Lawmakers annoyed at Senate-heavy cabinet
Almost all newspapers carried an almost identical and startling news report on Monday morning: during his ongoing meetings with IMF managers in Washington, Finance Minister Hafeez Sheikh accused public representatives of blocking progress on the reforms package that his predecessor had negotiated with global financiers.
The statement attributed to him sounded ominous, if you recall a statement that none other than President Zardari had made in Larkana earlier this month. Addressing a party workers’ meeting on the death anniversary of the PPP’s founder chairman, he revealed that the makers and breakers of governments in this country were now discussing the possibility of installing a ‘government of technocrats’.
Driving to the National Assembly this evening, I genuinely anticipated that cutting across the party divide, the mass of our representatives might press the speaker to let them extract a clear statement on this matter from the government. To my disappointment, none of the legislators seemed to have read Sheikh’s statement
Taking advantage of the break, I sneaked into the chambers of various ministers, besides meeting some ruling party lawmakers in the assembly cafeteria as well. All of them felt pleased over the fact that a woman legislator from Multan had been denied a ministry. Presumably, she was recommended by Babar Awan himself “in writing” at the time when he submitted his resignation so that he could appear in the Supreme Court to plead in the reopening of the Bhutto case.
Noticing my presence in the gallery, many diehard PPP loyalists separately approached me during the National Assembly sittings last week. They sounded desperate in preventing her induction in the cabinet.
Surprisingly, their fears were not just confined to her competence and “capacity issues”: far more worrisome were dimensions that I hesitate to extrapolate for a newspaper with an in-house ombudsman.
Their relief is almost palpable over the induction of Maula Bux Chandio as the new law minister, instead of the lady lawmaker. Hardly any PPP loyalist would feel bad over the selection of this soft-spoken political worker. His frequent participation in vicious talkshows on electronic media deserved a befitting reward.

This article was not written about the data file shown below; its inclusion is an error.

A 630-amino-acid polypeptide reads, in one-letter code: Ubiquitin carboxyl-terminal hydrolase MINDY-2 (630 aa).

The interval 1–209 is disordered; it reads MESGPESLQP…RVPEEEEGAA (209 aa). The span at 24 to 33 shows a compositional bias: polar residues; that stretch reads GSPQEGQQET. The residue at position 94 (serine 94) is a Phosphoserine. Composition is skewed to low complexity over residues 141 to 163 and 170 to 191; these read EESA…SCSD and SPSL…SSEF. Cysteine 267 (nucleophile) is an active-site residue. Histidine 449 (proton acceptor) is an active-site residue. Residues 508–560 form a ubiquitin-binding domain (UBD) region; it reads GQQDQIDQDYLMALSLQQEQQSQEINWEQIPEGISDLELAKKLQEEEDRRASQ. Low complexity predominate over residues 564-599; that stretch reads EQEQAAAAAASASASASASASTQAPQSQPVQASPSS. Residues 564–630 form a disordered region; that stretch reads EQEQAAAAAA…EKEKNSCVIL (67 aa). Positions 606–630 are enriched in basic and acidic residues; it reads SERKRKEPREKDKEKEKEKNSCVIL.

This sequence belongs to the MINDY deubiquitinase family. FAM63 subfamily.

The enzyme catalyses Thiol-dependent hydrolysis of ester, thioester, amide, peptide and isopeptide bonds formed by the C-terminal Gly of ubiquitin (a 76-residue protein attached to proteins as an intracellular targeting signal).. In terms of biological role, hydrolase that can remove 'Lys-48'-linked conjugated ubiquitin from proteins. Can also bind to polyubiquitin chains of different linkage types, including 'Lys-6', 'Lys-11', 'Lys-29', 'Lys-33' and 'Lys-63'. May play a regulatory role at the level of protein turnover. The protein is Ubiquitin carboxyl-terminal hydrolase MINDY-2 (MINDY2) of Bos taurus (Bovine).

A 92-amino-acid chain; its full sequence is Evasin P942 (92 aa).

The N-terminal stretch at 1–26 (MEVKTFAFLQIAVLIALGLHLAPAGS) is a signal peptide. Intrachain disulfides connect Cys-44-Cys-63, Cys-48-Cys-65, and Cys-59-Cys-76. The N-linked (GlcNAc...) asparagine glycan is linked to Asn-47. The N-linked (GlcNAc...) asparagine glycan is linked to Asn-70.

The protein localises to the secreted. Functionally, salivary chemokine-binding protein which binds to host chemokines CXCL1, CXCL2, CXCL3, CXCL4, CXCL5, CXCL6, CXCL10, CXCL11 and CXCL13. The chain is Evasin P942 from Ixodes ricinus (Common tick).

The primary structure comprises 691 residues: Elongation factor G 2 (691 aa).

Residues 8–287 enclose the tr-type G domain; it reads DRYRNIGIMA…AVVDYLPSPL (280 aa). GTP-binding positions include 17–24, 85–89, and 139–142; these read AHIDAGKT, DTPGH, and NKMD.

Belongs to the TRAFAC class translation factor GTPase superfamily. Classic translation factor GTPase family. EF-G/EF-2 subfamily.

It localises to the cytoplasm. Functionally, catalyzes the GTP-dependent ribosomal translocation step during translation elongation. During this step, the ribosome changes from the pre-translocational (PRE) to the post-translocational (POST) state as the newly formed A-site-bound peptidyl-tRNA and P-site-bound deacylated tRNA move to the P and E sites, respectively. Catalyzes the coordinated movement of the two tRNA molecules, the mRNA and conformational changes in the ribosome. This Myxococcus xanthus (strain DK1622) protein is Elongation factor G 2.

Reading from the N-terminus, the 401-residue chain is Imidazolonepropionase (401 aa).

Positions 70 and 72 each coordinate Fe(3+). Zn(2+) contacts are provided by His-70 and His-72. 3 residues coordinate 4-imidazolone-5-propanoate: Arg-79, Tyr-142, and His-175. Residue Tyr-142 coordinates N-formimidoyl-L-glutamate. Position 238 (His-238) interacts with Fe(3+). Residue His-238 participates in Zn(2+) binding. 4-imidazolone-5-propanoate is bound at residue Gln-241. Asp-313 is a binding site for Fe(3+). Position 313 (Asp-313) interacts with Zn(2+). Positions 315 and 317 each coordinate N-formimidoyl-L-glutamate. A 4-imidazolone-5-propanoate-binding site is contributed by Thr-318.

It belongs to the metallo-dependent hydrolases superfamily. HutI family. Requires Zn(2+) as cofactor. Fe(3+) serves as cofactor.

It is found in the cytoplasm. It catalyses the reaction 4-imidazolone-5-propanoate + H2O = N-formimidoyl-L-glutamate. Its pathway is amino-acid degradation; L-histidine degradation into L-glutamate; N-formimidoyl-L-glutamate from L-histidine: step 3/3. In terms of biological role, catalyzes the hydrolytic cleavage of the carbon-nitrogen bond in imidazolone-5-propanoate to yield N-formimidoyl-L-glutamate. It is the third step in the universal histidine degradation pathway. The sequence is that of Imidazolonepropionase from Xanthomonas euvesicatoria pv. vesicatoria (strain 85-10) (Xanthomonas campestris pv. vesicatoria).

However, his induction was accompanied by another senator, Dr Asim, who has been given the lucrative portfolio of oil and gas.
Rumours are also rife in Islamabad that another PPP jiyala, Senator Faisal Raza Abdi, is also set to get a berth in the federal cabinet. Sources confirmed that Senator Abdi had been asked, via a telephone call from… you can guess who, to rush back to Islamabad minutes after landing for a conference in Panama.
“He could only have been summoned (in this manner) for cabinet induction,” a political observer said.
Interestingly, the induction of three senators in the cabinet clearly scuttles the chances of other aspirants from the National Assembly.
Huddled in a minister’s chamber, a sizeable group of PPP legislators questioned the logic of the senator-dominated face of their government. Some talked of “fatal consequences” of such a composition at the time of adopting the next budget in a couple of months.
“After reaching the National Assembly following a viciously-contested election, we are supposed to reflect the bread and butter concerns of our constituents. Why should we go an extra mile to get a budget passed, which outsider technocrats like Hafeez Sheikh force upon us after exclusive consultations with donor agencies like IMF?”
Another ruling party lawmaker viewed the same issue from a different angle. He has been returning to the National Assembly since 1985, and was often seen as a minister in successive governments.
“The induction of senators like Chandio, Asim and Abdi suggests but one thing: Asif Ali Zardari has now decided to take direct control of the (micro-management of the) government…and he hates to listen to people like us,” he said without elaborating.
Published in The Express Tribune.
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